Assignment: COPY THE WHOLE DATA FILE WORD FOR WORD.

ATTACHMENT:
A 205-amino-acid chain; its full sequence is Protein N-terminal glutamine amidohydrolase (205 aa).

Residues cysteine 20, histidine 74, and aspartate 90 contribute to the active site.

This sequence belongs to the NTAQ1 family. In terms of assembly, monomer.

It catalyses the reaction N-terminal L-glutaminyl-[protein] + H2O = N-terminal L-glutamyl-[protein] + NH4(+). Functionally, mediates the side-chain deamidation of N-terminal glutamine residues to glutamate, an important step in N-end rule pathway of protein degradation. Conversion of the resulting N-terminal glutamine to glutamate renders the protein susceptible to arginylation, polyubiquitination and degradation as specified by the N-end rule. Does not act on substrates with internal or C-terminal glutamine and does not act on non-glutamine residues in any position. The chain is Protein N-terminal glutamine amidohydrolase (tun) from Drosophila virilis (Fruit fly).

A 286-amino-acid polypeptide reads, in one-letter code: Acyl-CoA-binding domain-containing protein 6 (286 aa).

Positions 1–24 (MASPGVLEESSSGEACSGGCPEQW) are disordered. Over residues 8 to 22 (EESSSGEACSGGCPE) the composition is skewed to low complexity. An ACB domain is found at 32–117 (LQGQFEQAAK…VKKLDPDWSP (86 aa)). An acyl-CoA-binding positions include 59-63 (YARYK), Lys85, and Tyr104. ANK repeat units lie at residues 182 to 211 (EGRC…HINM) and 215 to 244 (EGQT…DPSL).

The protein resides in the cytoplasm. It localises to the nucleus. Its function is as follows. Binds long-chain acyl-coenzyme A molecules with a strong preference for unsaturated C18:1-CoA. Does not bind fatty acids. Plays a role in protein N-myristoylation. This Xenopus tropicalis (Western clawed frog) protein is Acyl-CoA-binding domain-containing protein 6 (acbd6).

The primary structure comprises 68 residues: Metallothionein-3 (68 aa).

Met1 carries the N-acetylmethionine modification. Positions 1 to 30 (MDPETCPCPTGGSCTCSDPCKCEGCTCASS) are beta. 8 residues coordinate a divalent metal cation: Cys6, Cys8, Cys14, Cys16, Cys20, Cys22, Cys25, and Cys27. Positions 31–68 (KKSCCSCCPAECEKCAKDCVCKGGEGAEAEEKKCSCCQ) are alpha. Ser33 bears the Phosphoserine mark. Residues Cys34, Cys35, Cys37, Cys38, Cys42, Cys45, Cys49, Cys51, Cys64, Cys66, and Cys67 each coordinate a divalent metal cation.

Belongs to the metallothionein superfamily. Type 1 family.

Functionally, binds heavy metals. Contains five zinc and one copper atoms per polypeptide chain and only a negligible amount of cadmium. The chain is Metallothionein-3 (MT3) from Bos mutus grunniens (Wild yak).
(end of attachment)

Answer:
A 205-amino-acid chain; its full sequence is Protein N-terminal glutamine amidohydrolase (205 aa).

Residues cysteine 20, histidine 74, and aspartate 90 contribute to the active site.

This sequence belongs to the NTAQ1 family. In terms of assembly, monomer.

It catalyses the reaction N-terminal L-glutaminyl-[protein] + H2O = N-terminal L-glutamyl-[protein] + NH4(+). Functionally, mediates the side-chain deamidation of N-terminal glutamine residues to glutamate, an important step in N-end rule pathway of protein degradation. Conversion of the resulting N-terminal glutamine to glutamate renders the protein susceptible to arginylation, polyubiquitination and degradation as specified by the N-end rule. Does not act on substrates with internal or C-terminal glutamine and does not act on non-glutamine residues in any position. The chain is Protein N-terminal glutamine amidohydrolase (tun) from Drosophila virilis (Fruit fly).

A 286-amino-acid polypeptide reads, in one-letter code: Acyl-CoA-binding domain-containing protein 6 (286 aa).

Positions 1–24 (MASPGVLEESSSGEACSGGCPEQW) are disordered. Over residues 8 to 22 (EESSSGEACSGGCPE) the composition is skewed to low complexity. An ACB domain is found at 32–117 (LQGQFEQAAK…VKKLDPDWSP (86 aa)). An acyl-CoA-binding positions include 59-63 (YARYK), Lys85, and Tyr104. ANK repeat units lie at residues 182 to 211 (EGRC…HINM) and 215 to 244 (EGQT…DPSL).

The protein resides in the cytoplasm. It localises to the nucleus. Its function is as follows. Binds long-chain acyl-coenzyme A molecules with a strong preference for unsaturated C18:1-CoA. Does not bind fatty acids. Plays a role in protein N-myristoylation. This Xenopus tropicalis (Western clawed frog) protein is Acyl-CoA-binding domain-containing protein 6 (acbd6).

The primary structure comprises 68 residues: Metallothionein-3 (68 aa).

Met1 carries the N-acetylmethionine modification. Positions 1 to 30 (MDPETCPCPTGGSCTCSDPCKCEGCTCASS) are beta. 8 residues coordinate a divalent metal cation: Cys6, Cys8, Cys14, Cys16, Cys20, Cys22, Cys25, and Cys27. Positions 31–68 (KKSCCSCCPAECEKCAKDCVCKGGEGAEAEEKKCSCCQ) are alpha. Ser33 bears the Phosphoserine mark. Residues Cys34, Cys35, Cys37, Cys38, Cys42, Cys45, Cys49, Cys51, Cys64, Cys66, and Cys67 each coordinate a divalent metal cation.

Belongs to the metallothionein superfamily. Type 1 family.

Functionally, binds heavy metals. Contains five zinc and one copper atoms per polypeptide chain and only a negligible amount of cadmium. The chain is Metallothionein-3 (MT3) from Bos mutus grunniens (Wild yak).